The second-generation Internet technologies — combined with earlier tools like the Web itself and e-mail — are drastically reducing the cost of communicating, finding things and distributing and receiving services online. That means a cost leveling that puts small companies on equal footing with big ones, making it easier for upstarts to innovate, disrupt industries and even get big fast.
The phenomenon is a big step in the democratization of information technology. Its imprint is evident well beyond business, in the social and cultural impact of everything from blogs to online role-playing games. Still, it seems that small businesses, and the marketplace they represent, will be affected the most in the overall economy. Long-held assumptions are suddenly under assault.
domingo, fevereiro 19, 2006
Here I Am Taking My Own Picture
The era of cheap, lightweight digital cameras — in cellphones, in computers, in hip pockets, even on key chains — has meant that people who did not consider themselves photography buffs as recently as five years ago are filling ever-larger hard drives with thousands of images from their lives.
And one particular kind of image has especially soared in popularity, particularly among the young: the self-portrait, which has become a kind of folk art for the digital age.
Framing themselves at arm's length, teenagers snap their own pictures and pass the cameras to friends at school or e-mail the images or upload them to the Internet. For a generation raised on a mantra of self-esteem, striking a heroic, sultry or brooding pose and sharing it with the world comes naturally.
"It's a huge phenomenon," said Matt Polazzo, the coordinator of student affairs at Stuyvesant High School in Manhattan, referring to the compulsive habit of teenagers to snap everything in their lives, especially self-portraits. "Just yesterday I had a girl sitting on the couch in my office," he said. "She took out her cellphone and said, 'Here, I'm going to show you a picture of my best friend,' snapped a picture of herself and showed it to me, all in one fluid motion."
Art historians say that the popularity of the self-portrait is unprecedented in the century-long history of the snapshot. "I think it is probably a new genre of photography," said Guy Stricherz, the author of "Americans in Kodachrome, 1945-65" (Twin Palms, 2002), which includes snapshots culled from 500 American families. Mr. Stricherz said he reviewed more than 100,000 pictures over 17 years in compiling the book but found fewer than 100 self-portraits. These days you can find as many by clicking through a few home pages on MySpace, Friendster or similar social networking sites.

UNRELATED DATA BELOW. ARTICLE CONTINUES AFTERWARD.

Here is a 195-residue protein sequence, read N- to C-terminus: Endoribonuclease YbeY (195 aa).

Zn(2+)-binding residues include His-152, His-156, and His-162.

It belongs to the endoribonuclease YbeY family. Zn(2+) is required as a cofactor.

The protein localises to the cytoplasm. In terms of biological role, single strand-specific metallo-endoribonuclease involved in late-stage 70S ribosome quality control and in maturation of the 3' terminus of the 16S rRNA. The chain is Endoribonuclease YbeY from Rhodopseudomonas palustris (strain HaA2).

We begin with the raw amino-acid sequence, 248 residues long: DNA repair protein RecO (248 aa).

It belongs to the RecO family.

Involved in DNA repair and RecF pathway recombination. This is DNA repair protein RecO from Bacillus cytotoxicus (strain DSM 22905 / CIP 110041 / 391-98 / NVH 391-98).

To a certain extent new technology is driving the new self-portraiture. Cellphone cameras and other digital cameras are sold with wide-angle lenses that allow a picture taken at arm's length to remain in focus. Computers are essentially $1,000 darkrooms that permit sophisticated manipulation of images.
But technology alone can't explain the trend. Even in previous generations when cameras were cheap, they were generally reserved for special occasions. "In 1960 a person just wouldn't take a Kodak Brownie picture of themselves," Mr. Stricherz said. "It would have been considered too self-aggrandizing."
Psychologists and others who study teenagers say the digital self-portraiture is an extension of behavior typical of the young, like trying on different identities, which earlier generations might have expressed through clothing and hairstyles. "Most of what I've been seeing is taking place in the bedroom," said Kathryn C. Montgomery, a professor of communication at American University, referring to teenage self-portraits. Dr. Montgomery studies the relation of teenagers to the digital media. "It's a locus of teen life where they are forming their identities, and now it's also a private studio where they can develop who they are.
Since endless experimentation with digital photography costs little or nothing (you just delete the duds), many young camera owners like Ms. Davidson have practiced their art to the point where they have stumbled across sophisticated portraiture techniques of lighting, composition and camera angle that were once the province of professionals.
Take that shot with the camera held high above the head, so common on MySpace that some members refer to it as "the helicopter shot." It is a fairly sophisticated technique.
"Shooting from higher up stretches the neck muscles, and there is no double chin," said Ken White, the chairman of the fine-art photography department at the Rochester Institute of Technology, adding that it also accentuates the jaw line. "It is a glamorizing view."